By Morgan, Joan
Black Issues in Higher Education , Vol. 17, No. 23
PDR. DONNA M. TALBOT, Associate Professor Counselor Education and Counseling Psychology, Coordinator, Student Affairs in Higher Education Graduate Programs, Western Michigan University, Kalamazoo, Mich.
Unfortunately, there's not one "right answer" that fits all disciplines, situations or universities. My immediate gut-level response to this question makes me feel a little like Obi-Wan Kenobi: "The answer is within you." If you are a person of color who has attained a faculty position, you already know many of the skills you need to negotiate the political landscape of higher education; you've been doing it now for many, many years. Rely on these skills as you think about getting your research recognized.
In her book, Succeeding in an Academic Career, Mildred Garcia emphasizes three main points for faculty of color: (1) know the landscape, (2) know your stuff, and (3) know yourself. I think that these are important lessons for getting your research recognized and appreciated as well. Before taking on a certain research agenda, know how well your colleagues, both at your university and in your professional area, will receive it If it is controversial research, do some groundwork to prepare your colleagues. For me, having my work "sanctioned" or aligned with (by co-authorship) some "big names" in my field helped to legitimize some of my work. In other words, find allies.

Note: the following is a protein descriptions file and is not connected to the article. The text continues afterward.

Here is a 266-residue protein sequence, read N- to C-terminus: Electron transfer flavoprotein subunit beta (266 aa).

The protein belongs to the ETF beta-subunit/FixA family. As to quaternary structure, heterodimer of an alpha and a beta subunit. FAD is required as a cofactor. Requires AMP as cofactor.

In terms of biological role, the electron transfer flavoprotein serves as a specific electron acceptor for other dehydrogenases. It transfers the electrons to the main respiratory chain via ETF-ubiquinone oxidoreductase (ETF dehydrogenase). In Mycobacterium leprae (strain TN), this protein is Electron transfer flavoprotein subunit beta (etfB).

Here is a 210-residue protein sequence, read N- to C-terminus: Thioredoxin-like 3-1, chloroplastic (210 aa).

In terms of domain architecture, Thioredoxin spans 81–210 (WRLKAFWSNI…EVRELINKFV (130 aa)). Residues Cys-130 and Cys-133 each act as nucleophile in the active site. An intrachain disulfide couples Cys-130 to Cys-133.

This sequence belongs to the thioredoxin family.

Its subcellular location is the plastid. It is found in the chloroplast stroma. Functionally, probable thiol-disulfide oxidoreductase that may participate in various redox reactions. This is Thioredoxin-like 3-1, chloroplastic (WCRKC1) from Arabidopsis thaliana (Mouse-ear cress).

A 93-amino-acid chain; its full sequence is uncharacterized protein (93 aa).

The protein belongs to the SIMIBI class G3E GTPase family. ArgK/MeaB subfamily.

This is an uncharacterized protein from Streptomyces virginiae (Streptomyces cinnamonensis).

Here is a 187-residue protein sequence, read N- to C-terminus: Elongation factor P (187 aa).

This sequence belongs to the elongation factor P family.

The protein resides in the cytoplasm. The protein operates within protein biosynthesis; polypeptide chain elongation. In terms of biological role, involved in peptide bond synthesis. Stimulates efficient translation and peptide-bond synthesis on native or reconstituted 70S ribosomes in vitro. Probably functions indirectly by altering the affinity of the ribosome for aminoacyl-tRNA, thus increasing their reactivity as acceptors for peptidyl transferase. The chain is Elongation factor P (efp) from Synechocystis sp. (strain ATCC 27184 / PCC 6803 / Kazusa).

In Garcia's book, faculty of color shared their beliefs that they had to do more than their White counterparts to be recognized. This is often true in scholarship as well. As a faculty member of color, your research may be scrutinized more closely. Though I am angry (at the system) and myself for saying this, your scholarship (data collection, sample and sample size, methodology, analysis, interpretation, etc.) may have to be unquestionable in order for the type of research you are doing to be considered legitimate. Unfortunately, any flaws or limitations in your research may be the rationale for dismissing it.
Another option is to choose a more visible format for disseminating your initial work; i.e., book chapters, conference presentations. Use this visibility as a jumping-off point. This may be a way of connecting with others in your field who recognize the importance of your research agenda, as well as a way of getting invitations to do work/writing in the area. This is clearly a trade-off since book chapters and presentations may not weigh heavily in the tenure review process.
My last "bottom-line" response may not seem supportive even though it is meant to be. If you are in a place that does not support and acknowledge your work, perhaps it is time to look elsewhere!
DR. MICHAEL J. CUYJET, Associate Dean of the Graduate School and
Associate Professor, University of Louisville, Louisville, Ky.
Get people to recognize and appreciate your research by getting your writing published. …